We hold these truths to be self-evident...

             —The Declaration of Independence

             The right of citizens of the United States to vote shall not be denied or abridged by the United States or by any State on account of sex.

             —Amendment XIX


In Rochester, New York,
you were buried and I was born,
and both of us voted for the very first time

and we—would you include me in your “we”?
may I include you in mine?—
were both denied and abridged

on account of sex, told our bodies made us less
than who we knew we were
by the same United States

that wrapped us in the privilege
perversely accorded
to the whiteness of our skins.

Unlike me, you didn’t take privilege for granted.
At 17, I was doing drugs and hitching
across the country whose injustice

I didn’t want to see; you were petitioning
for the end of slavery,
practicing for a lifetime

of opposing institutions
that diminish humanity.
My parents did social work, back

when the social work business was booming;
yours, abolitionists, made money from a cotton factory,
profiting from slavery

until, ruined, they bought a farm in Rochester,
hosting activists on Sundays, including Frederick Douglass,
who became a friend.

A few years later, about the age
I devoted myself to getting tenure at a school
that still doesn’t hire black professors

and pays women less than men
(I got a bonus for pretending
I was one of them),

you devoted your life to making
the kind of trouble
I spent my life avoiding,

speaking out, getting arrested, refusing to pretend
to be other or less
than the woman you were,

an unabridged citizen
determined to make America as true
as Frederick Douglass and you

to the “We”
that created her.


In Rochester, New York,
it was against the law for you to vote,
but still, it wasn’t easy

for a white lady like you, well-schooled and well-connected,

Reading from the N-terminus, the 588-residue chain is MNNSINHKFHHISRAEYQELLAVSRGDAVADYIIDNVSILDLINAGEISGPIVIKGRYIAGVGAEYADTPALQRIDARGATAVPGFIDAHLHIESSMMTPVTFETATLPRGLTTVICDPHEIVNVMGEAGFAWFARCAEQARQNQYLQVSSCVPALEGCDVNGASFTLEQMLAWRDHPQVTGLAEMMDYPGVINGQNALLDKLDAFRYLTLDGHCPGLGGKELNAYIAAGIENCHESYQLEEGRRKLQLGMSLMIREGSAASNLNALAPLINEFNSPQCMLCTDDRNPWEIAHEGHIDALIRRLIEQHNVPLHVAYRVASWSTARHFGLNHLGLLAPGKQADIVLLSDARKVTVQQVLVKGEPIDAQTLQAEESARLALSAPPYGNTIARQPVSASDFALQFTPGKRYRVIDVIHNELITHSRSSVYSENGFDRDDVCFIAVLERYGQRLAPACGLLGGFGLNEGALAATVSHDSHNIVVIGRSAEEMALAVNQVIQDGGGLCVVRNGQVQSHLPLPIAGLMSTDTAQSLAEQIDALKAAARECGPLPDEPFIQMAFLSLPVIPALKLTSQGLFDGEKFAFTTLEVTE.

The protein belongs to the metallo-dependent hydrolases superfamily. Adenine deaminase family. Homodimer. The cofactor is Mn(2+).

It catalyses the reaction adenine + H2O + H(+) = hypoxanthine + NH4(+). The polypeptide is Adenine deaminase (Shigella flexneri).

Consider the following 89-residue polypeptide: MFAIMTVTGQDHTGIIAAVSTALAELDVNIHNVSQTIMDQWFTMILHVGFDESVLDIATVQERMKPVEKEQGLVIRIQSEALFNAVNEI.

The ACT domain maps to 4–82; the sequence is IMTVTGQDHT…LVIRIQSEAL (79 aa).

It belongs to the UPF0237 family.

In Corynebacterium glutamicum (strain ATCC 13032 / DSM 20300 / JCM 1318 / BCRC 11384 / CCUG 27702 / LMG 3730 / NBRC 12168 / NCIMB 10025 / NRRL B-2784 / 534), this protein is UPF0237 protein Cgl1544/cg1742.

to get sent to jail.
First, you had to brave the barbershop

and bully the election inspectors
into registering you.
Hair was being cut, razors stropped,

the beards of patriarchy trimmed.
The boys weren’t moved by your citation
of the 14th Amendment and the New York Constitution

until you threatened legal action.
You had a judge behind you, you said.
You did.

Fourteen women altogether
made it onto the rolls, prompting a newspaper to proclaim in panic:
“Citizenship no more carries the right to vote

than the right to fly to the moon.”
“Well I have been and gone and done it!!”
you wrote your bff, Elizabeth Cady (“Mrs.”) Stanton—

not flown to the moon, but “positively voted”
on the fifth of November, 1872.
A week and a half later, a warrant was issued for your arrest

for voting while female
(maximum penalty: three years imprisonment).
A deputy marshal appeared in your parlor

wearing a beaver hat; said the weather was fine
(not likely, given the beaver hat and Rochester in November)
and invited you (you were a white lady, after all)

to call on the election commissioner.
“Is that the way you arrest men?” you asked. Demanded
to be led out in handcuffs.

You won that argument too.
The embarrassed young man
brought you, you would later say,

to “the same dingy little room where ... fugitive slaves
were examined and returned to their masters.”
A grand jury was impaneled.

You were delighted, hoping to be imprisoned,
and twice refused bail.
No such luck. Your own attorney bailed you out

because, he said, “I could not see a lady I respected
put in jail.” The good news was
the grand jury, twenty men, indicted you

for voting, the charges said,
being then and there, as you well knew,
a person of the female sex,

contrary to the statute
and against the peace
of the United States of America.

In a grey silk dress, white lace collar, and neatly knotted hair,
you spent the months before your trial
giving speeches the prosecutor feared

would persuade every potential juror
to find you innocent. He needn’t have worried.
The Supreme Court had been busy

narrowing the 14th Amendment
to preserve the right to discriminate
on the basis of sex. The judge sustained the objection